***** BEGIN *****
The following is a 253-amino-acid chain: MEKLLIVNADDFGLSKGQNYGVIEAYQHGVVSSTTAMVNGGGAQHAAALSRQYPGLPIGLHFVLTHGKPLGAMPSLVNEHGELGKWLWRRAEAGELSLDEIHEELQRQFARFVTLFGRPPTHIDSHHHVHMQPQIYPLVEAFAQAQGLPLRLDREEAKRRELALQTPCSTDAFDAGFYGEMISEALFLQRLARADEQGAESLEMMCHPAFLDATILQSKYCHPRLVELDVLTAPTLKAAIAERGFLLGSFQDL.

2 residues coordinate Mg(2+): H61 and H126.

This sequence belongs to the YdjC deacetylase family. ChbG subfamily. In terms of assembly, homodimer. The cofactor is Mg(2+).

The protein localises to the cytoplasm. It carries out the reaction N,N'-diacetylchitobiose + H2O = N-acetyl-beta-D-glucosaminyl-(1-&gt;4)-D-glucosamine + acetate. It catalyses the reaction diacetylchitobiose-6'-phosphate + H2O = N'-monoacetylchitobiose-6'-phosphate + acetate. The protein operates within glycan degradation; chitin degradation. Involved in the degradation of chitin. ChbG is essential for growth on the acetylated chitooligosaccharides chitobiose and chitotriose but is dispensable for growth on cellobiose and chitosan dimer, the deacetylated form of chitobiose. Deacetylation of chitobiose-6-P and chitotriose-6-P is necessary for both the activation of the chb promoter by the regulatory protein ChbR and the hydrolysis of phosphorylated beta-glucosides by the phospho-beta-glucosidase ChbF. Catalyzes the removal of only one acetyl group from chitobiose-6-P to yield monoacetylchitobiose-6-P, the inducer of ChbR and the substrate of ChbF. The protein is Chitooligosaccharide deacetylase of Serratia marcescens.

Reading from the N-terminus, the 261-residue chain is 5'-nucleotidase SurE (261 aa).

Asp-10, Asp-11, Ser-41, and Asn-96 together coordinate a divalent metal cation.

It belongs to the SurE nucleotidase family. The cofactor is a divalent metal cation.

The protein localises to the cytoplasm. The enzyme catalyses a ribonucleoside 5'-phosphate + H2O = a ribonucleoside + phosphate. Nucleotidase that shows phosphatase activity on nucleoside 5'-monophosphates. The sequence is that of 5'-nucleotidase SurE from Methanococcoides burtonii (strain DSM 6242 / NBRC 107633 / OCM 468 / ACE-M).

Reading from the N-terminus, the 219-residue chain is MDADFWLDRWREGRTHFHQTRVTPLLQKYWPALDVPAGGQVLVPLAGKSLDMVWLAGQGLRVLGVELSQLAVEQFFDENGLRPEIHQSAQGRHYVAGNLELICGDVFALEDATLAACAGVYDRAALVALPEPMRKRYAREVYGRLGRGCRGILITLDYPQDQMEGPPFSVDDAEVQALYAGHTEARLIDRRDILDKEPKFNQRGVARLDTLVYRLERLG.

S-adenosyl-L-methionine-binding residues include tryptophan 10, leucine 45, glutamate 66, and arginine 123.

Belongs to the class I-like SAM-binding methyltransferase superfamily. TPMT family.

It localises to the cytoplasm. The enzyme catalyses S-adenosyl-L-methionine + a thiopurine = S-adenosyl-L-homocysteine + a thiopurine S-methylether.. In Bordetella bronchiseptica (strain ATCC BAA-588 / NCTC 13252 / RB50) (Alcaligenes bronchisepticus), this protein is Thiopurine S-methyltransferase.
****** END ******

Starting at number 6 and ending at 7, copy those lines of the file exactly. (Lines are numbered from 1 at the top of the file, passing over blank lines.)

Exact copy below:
Asp-10, Asp-11, Ser-41, and Asn-96 together coordinate a divalent metal cation.

It belongs to the SurE nucleotidase family. The cofactor is a divalent metal cation.